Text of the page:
"The future of Sinotruk depends on how far it can go in implementing the internationalization strategy."
Chinese truck manufacturers, due to the sluggish global economic recovery and shrinking demand in the market, experienced a drop last year of 27 to 30 percent in sales from the previous year, with approximately 500,000 to 550,000 heavy-duty trucks sold.
Sinotruk, on the other hand, saw a 12.5-percent increase in complete vehicle exports and provided 31,000 trucks to foreign countries, making it the largest exporter of heavy trucks in China for 11 straight years, according to the General Administration of Customs.
The company sold 158,000 vehicles in 2015, including nearly 100,000 heavy-duty trucks, and generated revenue of more than 61 billion yuan ($9.35 billion).
It has a nearly 18 percent of the heavy-truck market share in China, up more than 1.6 percent from 2014.
Sinotruk produced China's first heavy-duty truck in 1960, four years after the company was founded.
The country's largest truck manufacturer by revenue switched to an international outlook in 2004 at a time when China was rarely exporting vehicles, let alone heavy-duty trucks.
It soon created the international brand Sinotruk and in a bid to narrow the gap with foreign competitors, it introduced technologies from Austria. It also began cooperating with the Volvo Car Group that year.
In 2009, Sinotruk established a long-term partnership with German truck maker MAN, from whom the Chinese company obtained a range of advanced technologies, including engine technologies. In January 2013, the Sitrak series of heavy trucks, jointly developed by Sinotruk and MAN, were launched.
As a result of the cooperation, Sinotruk has introduced advanced technologies and manufacturing processes.
It has also gained a better understanding about standards and quality management, said Yun Qingtian, Sinotruk's general quality engineer.
The company develops new products in strict accordance with the system established by its German partner and tests each auto part. Indigenous innovation is also a major priority for the company.
It has invested 20 billion yuan in technological upgrades and product development in a bid to raise the standard of its products to rival those from the world's leading truck makers.
The company has a complete product portfolio that includes heavy-, medium- and light-duty trucks, vans, special-purpose vehicles and construction machinery, and four brands: Sitrak, Howo, Steyr and Hohan.
Its product lineup for heavy trucks alone has grown from one series and 78 types in 2001 to nine series and more than 3,000 types.
Ma said Sinotruk has built a global market network in 96 countries and regions supported by more than 1,000 overseas after-sales service outlets.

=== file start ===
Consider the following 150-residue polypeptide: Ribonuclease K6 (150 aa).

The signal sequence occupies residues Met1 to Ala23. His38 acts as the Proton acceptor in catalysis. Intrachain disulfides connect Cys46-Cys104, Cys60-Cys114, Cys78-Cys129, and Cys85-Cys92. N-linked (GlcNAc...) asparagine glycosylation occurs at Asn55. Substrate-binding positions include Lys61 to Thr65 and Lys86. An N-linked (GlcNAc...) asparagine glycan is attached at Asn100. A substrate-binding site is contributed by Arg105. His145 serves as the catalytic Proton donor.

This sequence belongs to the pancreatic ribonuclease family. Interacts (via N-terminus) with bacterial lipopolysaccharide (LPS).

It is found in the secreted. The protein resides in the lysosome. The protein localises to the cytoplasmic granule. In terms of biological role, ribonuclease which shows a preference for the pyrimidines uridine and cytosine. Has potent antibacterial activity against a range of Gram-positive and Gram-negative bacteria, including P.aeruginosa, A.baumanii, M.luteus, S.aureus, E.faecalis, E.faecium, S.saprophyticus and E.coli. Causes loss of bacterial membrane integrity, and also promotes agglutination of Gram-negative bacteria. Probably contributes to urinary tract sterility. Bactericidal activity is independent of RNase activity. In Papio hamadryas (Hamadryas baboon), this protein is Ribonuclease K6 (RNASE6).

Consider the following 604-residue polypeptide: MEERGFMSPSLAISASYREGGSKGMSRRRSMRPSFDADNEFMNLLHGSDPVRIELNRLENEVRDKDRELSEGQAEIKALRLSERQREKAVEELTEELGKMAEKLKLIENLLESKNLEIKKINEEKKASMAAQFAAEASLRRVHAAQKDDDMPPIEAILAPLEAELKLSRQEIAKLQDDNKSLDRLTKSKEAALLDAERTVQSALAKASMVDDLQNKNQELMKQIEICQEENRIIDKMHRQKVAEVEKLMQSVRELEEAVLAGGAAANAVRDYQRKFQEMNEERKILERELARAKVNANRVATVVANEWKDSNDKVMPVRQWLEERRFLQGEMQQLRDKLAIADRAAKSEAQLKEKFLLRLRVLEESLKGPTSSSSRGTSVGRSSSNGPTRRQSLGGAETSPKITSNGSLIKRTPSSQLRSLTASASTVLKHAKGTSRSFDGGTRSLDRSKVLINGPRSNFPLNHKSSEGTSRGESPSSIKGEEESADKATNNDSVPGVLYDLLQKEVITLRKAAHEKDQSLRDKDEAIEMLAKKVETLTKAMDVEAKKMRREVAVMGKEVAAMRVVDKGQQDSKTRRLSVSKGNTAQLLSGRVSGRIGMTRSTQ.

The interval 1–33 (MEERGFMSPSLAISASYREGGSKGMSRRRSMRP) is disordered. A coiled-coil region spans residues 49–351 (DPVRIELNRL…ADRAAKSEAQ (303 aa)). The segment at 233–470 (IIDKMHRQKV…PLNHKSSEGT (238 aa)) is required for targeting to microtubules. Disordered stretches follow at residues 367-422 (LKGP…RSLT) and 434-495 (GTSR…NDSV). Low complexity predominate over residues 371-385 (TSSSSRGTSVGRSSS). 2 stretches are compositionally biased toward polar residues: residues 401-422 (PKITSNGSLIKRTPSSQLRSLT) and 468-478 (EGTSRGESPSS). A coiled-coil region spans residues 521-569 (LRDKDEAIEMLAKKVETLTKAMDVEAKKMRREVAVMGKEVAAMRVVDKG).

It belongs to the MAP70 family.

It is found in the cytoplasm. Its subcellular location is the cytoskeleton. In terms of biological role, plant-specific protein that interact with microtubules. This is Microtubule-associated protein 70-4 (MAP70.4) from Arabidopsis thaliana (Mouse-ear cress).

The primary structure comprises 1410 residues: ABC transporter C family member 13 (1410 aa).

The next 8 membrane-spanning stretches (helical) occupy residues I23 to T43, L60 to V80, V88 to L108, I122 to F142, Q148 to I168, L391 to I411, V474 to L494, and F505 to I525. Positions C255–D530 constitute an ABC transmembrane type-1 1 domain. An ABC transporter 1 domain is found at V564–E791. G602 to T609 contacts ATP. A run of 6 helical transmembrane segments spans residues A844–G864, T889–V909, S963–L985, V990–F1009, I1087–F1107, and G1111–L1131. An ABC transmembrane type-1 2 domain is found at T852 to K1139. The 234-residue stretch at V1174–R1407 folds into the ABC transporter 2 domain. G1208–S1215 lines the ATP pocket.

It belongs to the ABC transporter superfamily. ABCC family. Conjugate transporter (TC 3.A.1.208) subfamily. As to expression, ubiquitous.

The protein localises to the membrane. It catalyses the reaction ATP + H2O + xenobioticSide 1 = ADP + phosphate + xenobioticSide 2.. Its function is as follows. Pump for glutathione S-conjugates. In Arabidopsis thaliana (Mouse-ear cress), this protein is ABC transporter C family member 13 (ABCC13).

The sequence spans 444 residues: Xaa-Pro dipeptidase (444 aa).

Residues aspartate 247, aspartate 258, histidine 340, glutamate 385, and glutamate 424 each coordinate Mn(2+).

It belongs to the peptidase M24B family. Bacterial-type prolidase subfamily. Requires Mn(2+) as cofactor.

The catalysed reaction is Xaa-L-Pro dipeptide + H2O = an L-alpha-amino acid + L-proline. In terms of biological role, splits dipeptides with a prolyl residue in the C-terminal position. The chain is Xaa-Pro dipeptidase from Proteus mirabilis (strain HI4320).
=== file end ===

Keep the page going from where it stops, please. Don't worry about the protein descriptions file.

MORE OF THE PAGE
It also has six overseas branches to serve markets in Southeast Asia, Australia, Africa, the Middle East, Central Asia and Russia, Central and South America, as well as Hong Kong, Macao and Taiwan.
To enhance the company's localization capabilities, Sinotruk has built knock-down factories, which refers to the auto parts needed to assemble a unit-in six countries such as Nigeria, Morocco and Malaysia.
In May 2014, Sinotruk signed a $100-million deal with Africa's industrial giant Dangote Group for a new assembly plant in Lagos, Nigeria, with an annual production capacity of 5,000 heavy-duty trucks.
It is the fourth plant Sinotruk has established in Africa.
The deal was signed during Premier Li Keqiang's first visit to Africa since taking office in 2013.
In April 2015, the company reached an agreement with the China-Africa Development Fund to jointly invest $133 million to build truck assembly plants and service network of auto accessories in major African markets.
After exploring overseas markets for 11 years, Sinotruk has more than 30 of its 96 export markets in Africa, where about 12,000 vehicles are sold every year.
At a working conference held on Jan 3, Ma put forward new goals for Sinotruk to achieve by the end of the 13th Five-Year Plan (2016-20), one of which is to increase the company's export proportion to 50 percent of total sales.
To reach that goal, the company is expanding its businesses into high-end overseas markets such as Australia, Singapore, New Zealand and Eastern Europe.
"We have mainly concentrated on developing third-world markets over the past decade and now are trying to tap into high-end markets in developed countries and regions," Ma said.
"If we want to become a global commercial automobile giant, we need to make high-end vehicles to enter developed countries."
Sinotruk has adjusted its production lines in recent years and opened a 3S (sale, spare parts and services) shop last September in Auckland, New Zealand. The company will also grab opportunities brought by China's ongoing Belt and Road Initiative to bring more products to countries along the routes, Ma said.
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